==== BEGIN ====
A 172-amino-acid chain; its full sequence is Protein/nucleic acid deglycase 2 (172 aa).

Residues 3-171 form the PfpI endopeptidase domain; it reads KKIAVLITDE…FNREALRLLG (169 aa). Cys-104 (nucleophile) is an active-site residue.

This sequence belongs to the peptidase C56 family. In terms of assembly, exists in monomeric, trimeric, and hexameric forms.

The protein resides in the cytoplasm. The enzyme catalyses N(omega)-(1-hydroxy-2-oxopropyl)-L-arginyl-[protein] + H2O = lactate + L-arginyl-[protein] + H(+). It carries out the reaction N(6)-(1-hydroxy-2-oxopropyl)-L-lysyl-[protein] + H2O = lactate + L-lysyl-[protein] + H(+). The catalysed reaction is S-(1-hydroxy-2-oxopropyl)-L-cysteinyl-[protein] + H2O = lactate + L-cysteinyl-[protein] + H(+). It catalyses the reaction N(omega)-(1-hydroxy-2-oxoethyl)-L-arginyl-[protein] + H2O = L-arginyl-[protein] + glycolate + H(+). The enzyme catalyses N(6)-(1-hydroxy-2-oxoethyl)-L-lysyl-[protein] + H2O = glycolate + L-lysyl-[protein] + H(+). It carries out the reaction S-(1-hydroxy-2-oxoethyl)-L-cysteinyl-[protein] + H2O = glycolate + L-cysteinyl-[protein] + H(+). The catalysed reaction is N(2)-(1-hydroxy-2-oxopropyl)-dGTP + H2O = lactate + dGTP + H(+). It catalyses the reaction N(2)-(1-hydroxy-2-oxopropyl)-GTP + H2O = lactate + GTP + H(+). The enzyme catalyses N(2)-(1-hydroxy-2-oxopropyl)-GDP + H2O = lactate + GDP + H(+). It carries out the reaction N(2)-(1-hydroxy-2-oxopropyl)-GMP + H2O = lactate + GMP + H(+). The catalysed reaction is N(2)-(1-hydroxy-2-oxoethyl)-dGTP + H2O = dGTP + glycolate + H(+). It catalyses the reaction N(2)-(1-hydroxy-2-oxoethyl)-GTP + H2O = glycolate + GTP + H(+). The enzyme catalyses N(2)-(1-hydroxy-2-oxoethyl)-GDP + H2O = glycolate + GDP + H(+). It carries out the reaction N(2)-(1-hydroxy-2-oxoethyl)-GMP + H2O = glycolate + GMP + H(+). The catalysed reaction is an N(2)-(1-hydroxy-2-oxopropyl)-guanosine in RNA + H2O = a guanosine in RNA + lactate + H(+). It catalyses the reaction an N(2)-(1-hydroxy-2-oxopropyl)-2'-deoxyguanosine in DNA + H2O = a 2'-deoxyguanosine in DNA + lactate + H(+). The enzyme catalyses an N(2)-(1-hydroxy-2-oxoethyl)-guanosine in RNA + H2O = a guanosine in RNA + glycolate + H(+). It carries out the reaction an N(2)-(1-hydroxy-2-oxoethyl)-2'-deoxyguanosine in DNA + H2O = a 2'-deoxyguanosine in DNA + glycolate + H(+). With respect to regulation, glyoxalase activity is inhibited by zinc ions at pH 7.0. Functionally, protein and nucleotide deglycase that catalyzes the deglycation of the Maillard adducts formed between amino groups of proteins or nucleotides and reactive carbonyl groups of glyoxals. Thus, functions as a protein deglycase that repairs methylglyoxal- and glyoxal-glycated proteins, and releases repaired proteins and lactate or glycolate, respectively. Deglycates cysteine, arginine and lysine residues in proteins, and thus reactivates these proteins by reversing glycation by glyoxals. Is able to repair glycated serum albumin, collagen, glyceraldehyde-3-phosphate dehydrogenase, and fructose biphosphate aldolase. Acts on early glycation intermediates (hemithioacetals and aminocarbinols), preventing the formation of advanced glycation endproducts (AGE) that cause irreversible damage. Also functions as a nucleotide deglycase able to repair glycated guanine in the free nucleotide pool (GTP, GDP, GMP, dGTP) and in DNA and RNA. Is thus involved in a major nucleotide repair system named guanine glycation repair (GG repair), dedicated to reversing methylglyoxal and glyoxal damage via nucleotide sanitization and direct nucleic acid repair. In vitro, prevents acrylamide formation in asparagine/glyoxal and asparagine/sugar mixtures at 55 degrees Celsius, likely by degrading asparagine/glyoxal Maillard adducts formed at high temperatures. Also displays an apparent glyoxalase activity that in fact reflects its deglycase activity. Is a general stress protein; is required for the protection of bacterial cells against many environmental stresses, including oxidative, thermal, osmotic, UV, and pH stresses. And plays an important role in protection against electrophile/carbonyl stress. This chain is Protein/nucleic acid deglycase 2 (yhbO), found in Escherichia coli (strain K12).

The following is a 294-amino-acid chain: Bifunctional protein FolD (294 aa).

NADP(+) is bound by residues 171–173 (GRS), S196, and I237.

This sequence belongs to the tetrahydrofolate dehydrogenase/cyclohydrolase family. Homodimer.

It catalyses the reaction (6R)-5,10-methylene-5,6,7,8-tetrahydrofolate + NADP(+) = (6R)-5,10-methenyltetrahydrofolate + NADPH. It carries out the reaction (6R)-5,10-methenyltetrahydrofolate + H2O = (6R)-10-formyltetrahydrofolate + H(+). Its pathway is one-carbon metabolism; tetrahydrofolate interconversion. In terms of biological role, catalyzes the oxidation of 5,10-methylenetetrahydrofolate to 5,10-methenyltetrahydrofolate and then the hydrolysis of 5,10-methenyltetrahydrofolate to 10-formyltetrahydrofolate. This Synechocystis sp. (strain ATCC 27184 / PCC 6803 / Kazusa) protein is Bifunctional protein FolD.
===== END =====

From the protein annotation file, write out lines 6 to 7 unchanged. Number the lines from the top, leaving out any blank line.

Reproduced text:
NADP(+) is bound by residues 171–173 (GRS), S196, and I237.

This sequence belongs to the tetrahydrofolate dehydrogenase/cyclohydrolase family. Homodimer.